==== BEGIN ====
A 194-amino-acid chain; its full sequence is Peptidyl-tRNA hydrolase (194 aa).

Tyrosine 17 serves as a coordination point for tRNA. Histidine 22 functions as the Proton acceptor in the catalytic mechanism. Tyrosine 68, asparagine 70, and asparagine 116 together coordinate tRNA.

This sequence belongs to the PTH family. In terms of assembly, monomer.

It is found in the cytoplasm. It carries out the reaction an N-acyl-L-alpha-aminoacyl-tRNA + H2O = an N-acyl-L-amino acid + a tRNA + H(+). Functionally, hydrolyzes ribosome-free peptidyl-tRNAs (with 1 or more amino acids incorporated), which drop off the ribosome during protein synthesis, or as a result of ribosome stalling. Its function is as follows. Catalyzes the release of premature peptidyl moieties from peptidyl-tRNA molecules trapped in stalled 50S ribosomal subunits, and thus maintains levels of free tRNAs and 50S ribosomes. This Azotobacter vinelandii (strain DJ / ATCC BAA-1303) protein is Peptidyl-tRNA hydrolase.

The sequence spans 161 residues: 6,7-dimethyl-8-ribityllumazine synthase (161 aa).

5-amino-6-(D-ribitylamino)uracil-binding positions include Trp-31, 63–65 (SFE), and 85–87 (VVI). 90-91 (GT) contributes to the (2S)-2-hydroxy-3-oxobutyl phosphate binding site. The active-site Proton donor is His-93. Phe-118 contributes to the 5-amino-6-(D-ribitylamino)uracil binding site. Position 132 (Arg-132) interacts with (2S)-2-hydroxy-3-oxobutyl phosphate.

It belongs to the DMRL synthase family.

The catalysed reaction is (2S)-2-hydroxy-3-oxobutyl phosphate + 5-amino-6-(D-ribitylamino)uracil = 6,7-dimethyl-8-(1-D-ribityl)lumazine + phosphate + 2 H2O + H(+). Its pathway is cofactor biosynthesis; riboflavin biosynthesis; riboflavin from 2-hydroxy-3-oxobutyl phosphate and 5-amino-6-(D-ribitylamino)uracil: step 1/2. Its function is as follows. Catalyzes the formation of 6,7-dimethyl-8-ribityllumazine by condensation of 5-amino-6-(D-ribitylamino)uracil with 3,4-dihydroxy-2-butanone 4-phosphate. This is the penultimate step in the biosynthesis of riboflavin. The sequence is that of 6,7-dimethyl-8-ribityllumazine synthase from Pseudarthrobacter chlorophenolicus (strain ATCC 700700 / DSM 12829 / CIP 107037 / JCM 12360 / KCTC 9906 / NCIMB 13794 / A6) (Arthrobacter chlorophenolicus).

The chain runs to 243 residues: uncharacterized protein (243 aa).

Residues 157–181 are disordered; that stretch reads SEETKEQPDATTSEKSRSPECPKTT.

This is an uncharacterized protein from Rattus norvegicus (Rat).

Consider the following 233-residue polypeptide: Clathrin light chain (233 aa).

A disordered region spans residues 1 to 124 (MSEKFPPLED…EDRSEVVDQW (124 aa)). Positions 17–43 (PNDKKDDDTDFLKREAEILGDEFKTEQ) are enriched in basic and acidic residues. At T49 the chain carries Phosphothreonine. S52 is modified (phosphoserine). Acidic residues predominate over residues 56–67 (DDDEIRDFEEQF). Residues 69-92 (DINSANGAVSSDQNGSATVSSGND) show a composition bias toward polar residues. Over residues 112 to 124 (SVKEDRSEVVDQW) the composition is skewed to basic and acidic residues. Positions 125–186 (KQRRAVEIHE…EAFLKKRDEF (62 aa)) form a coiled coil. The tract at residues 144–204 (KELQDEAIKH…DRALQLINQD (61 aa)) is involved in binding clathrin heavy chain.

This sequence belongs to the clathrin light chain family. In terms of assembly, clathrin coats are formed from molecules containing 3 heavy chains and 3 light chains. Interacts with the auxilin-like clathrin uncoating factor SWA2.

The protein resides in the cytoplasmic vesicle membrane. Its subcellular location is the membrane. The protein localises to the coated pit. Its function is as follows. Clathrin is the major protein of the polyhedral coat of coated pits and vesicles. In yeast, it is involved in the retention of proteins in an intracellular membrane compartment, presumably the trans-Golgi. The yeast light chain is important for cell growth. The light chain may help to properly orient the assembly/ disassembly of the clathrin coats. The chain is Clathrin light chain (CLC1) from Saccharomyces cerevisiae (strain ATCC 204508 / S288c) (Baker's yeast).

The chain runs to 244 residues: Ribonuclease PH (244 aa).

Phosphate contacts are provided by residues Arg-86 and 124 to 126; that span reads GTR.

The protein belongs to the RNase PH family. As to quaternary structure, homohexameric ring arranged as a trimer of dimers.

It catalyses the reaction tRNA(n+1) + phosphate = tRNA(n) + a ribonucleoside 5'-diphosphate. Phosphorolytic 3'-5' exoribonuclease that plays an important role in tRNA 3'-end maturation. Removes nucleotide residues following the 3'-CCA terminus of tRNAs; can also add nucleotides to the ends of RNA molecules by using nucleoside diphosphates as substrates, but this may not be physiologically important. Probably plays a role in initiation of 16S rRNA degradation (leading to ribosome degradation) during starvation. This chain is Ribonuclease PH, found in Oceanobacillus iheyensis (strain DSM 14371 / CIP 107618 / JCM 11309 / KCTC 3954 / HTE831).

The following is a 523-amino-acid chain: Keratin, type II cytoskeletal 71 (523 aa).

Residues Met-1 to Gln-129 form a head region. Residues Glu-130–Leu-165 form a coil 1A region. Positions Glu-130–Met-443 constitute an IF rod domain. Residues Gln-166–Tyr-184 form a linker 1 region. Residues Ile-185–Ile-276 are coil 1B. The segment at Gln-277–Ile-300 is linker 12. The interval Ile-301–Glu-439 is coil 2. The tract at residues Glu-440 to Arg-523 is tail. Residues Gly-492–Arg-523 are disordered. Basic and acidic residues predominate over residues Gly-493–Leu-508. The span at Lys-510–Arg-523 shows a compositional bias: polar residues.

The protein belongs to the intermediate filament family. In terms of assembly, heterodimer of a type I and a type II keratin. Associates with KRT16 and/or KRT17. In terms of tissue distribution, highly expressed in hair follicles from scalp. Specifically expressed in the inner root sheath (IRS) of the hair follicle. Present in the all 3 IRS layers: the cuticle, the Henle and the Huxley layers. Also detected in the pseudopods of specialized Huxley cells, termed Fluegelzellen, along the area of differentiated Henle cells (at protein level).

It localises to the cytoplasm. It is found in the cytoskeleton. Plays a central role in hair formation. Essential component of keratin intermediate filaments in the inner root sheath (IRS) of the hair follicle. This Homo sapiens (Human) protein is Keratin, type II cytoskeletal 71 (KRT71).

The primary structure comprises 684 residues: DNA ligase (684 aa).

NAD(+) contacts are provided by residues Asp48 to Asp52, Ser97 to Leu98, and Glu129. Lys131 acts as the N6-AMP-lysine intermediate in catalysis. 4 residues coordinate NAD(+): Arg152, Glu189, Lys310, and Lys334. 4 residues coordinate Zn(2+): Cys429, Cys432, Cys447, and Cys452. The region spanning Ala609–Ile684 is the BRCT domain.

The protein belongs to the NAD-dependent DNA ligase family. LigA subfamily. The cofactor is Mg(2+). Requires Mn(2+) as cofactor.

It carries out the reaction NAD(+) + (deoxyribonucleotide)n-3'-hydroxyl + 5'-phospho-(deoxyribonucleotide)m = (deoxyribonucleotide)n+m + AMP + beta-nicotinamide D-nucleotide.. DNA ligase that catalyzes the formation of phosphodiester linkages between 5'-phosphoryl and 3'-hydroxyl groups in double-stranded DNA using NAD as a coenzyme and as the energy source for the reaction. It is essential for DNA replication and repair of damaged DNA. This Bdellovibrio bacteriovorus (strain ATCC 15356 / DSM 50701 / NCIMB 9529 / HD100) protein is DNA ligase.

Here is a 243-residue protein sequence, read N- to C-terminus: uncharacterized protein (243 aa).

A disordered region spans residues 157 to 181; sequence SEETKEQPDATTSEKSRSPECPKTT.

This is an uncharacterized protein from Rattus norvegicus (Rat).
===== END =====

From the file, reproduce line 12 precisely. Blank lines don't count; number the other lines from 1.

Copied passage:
Consider the following 233-residue polypeptide: Clathrin light chain (233 aa).